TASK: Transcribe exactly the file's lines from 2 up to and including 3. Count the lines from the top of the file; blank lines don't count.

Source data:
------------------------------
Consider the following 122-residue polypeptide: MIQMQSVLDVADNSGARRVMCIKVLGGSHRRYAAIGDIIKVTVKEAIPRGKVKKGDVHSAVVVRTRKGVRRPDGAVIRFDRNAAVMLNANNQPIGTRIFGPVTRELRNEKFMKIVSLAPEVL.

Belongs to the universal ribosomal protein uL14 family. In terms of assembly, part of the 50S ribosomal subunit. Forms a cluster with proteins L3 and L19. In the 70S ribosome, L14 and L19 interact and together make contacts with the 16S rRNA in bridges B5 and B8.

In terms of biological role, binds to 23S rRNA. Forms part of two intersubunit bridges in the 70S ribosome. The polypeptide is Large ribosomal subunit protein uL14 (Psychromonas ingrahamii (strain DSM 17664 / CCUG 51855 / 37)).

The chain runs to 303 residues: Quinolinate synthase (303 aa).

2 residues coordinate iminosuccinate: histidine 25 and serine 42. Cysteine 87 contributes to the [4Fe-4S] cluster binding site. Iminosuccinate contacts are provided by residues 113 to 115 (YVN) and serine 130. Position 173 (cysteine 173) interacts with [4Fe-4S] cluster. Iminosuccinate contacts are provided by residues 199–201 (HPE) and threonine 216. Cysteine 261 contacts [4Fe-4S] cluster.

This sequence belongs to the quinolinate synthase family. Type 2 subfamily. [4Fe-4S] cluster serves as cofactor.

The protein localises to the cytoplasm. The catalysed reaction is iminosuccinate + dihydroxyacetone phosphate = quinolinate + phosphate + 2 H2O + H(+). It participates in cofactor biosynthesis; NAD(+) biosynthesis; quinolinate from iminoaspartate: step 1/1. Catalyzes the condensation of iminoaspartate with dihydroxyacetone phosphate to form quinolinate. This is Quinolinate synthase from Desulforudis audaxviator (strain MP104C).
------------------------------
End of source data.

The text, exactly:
Belongs to the universal ribosomal protein uL14 family. In terms of assembly, part of the 50S ribosomal subunit. Forms a cluster with proteins L3 and L19. In the 70S ribosome, L14 and L19 interact and together make contacts with the 16S rRNA in bridges B5 and B8.

In terms of biological role, binds to 23S rRNA. Forms part of two intersubunit bridges in the 70S ribosome. The polypeptide is Large ribosomal subunit protein uL14 (Psychromonas ingrahamii (strain DSM 17664 / CCUG 51855 / 37)).